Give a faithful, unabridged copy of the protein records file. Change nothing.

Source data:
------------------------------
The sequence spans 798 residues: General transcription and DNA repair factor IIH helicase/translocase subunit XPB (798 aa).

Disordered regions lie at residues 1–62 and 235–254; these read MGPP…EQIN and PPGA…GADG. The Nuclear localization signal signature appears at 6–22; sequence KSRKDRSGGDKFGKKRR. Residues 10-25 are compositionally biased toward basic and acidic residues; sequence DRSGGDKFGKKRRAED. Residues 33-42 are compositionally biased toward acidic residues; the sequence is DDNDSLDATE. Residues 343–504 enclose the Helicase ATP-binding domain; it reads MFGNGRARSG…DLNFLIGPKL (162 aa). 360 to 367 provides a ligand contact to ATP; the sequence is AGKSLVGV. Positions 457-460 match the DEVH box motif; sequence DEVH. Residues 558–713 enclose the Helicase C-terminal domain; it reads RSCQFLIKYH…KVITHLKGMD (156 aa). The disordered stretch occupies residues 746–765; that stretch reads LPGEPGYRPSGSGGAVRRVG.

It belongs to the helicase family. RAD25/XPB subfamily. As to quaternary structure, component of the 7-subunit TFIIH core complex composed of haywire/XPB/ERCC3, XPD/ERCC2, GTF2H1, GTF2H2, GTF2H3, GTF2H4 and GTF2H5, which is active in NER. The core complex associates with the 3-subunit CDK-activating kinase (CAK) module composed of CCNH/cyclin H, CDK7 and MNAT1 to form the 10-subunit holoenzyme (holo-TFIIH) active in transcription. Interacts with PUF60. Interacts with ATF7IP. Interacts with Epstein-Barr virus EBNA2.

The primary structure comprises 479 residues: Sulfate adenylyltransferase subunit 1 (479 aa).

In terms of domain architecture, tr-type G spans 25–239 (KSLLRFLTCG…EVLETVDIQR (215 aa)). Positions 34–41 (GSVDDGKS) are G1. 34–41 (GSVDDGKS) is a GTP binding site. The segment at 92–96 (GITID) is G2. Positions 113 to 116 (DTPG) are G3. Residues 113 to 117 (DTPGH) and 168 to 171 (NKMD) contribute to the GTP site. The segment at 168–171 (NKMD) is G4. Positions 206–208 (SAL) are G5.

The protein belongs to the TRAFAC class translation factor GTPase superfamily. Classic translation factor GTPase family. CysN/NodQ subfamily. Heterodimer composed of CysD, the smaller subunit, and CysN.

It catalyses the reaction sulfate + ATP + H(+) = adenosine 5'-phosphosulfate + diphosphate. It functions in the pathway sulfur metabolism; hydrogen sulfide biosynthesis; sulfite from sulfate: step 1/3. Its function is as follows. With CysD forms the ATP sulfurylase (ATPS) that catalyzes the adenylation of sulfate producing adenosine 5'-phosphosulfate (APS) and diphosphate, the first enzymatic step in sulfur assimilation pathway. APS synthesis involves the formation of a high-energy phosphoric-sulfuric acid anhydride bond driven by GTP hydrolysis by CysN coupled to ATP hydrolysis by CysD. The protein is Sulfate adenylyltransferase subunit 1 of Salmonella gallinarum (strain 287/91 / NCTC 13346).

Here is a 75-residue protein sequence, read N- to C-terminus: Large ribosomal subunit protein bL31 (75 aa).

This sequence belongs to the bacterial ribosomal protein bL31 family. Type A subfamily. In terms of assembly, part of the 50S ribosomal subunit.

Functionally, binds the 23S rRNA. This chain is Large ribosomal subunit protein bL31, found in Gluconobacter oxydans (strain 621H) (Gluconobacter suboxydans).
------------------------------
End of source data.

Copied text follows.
The sequence spans 798 residues: General transcription and DNA repair factor IIH helicase/translocase subunit XPB (798 aa).

Disordered regions lie at residues 1–62 and 235–254; these read MGPP…EQIN and PPGA…GADG. The Nuclear localization signal signature appears at 6–22; sequence KSRKDRSGGDKFGKKRR. Residues 10-25 are compositionally biased toward basic and acidic residues; sequence DRSGGDKFGKKRRAED. Residues 33-42 are compositionally biased toward acidic residues; the sequence is DDNDSLDATE. Residues 343–504 enclose the Helicase ATP-binding domain; it reads MFGNGRARSG…DLNFLIGPKL (162 aa). 360 to 367 provides a ligand contact to ATP; the sequence is AGKSLVGV. Positions 457-460 match the DEVH box motif; sequence DEVH. Residues 558–713 enclose the Helicase C-terminal domain; it reads RSCQFLIKYH…KVITHLKGMD (156 aa). The disordered stretch occupies residues 746–765; that stretch reads LPGEPGYRPSGSGGAVRRVG.

It belongs to the helicase family. RAD25/XPB subfamily. As to quaternary structure, component of the 7-subunit TFIIH core complex composed of haywire/XPB/ERCC3, XPD/ERCC2, GTF2H1, GTF2H2, GTF2H3, GTF2H4 and GTF2H5, which is active in NER. The core complex associates with the 3-subunit CDK-activating kinase (CAK) module composed of CCNH/cyclin H, CDK7 and MNAT1 to form the 10-subunit holoenzyme (holo-TFIIH) active in transcription. Interacts with PUF60. Interacts with ATF7IP. Interacts with Epstein-Barr virus EBNA2.

The primary structure comprises 479 residues: Sulfate adenylyltransferase subunit 1 (479 aa).

In terms of domain architecture, tr-type G spans 25–239 (KSLLRFLTCG…EVLETVDIQR (215 aa)). Positions 34–41 (GSVDDGKS) are G1. 34–41 (GSVDDGKS) is a GTP binding site. The segment at 92–96 (GITID) is G2. Positions 113 to 116 (DTPG) are G3. Residues 113 to 117 (DTPGH) and 168 to 171 (NKMD) contribute to the GTP site. The segment at 168–171 (NKMD) is G4. Positions 206–208 (SAL) are G5.

The protein belongs to the TRAFAC class translation factor GTPase superfamily. Classic translation factor GTPase family. CysN/NodQ subfamily. Heterodimer composed of CysD, the smaller subunit, and CysN.

It catalyses the reaction sulfate + ATP + H(+) = adenosine 5'-phosphosulfate + diphosphate. It functions in the pathway sulfur metabolism; hydrogen sulfide biosynthesis; sulfite from sulfate: step 1/3. Its function is as follows. With CysD forms the ATP sulfurylase (ATPS) that catalyzes the adenylation of sulfate producing adenosine 5'-phosphosulfate (APS) and diphosphate, the first enzymatic step in sulfur assimilation pathway. APS synthesis involves the formation of a high-energy phosphoric-sulfuric acid anhydride bond driven by GTP hydrolysis by CysN coupled to ATP hydrolysis by CysD. The protein is Sulfate adenylyltransferase subunit 1 of Salmonella gallinarum (strain 287/91 / NCTC 13346).

Here is a 75-residue protein sequence, read N- to C-terminus: Large ribosomal subunit protein bL31 (75 aa).

This sequence belongs to the bacterial ribosomal protein bL31 family. Type A subfamily. In terms of assembly, part of the 50S ribosomal subunit.

Functionally, binds the 23S rRNA. This chain is Large ribosomal subunit protein bL31, found in Gluconobacter oxydans (strain 621H) (Gluconobacter suboxydans).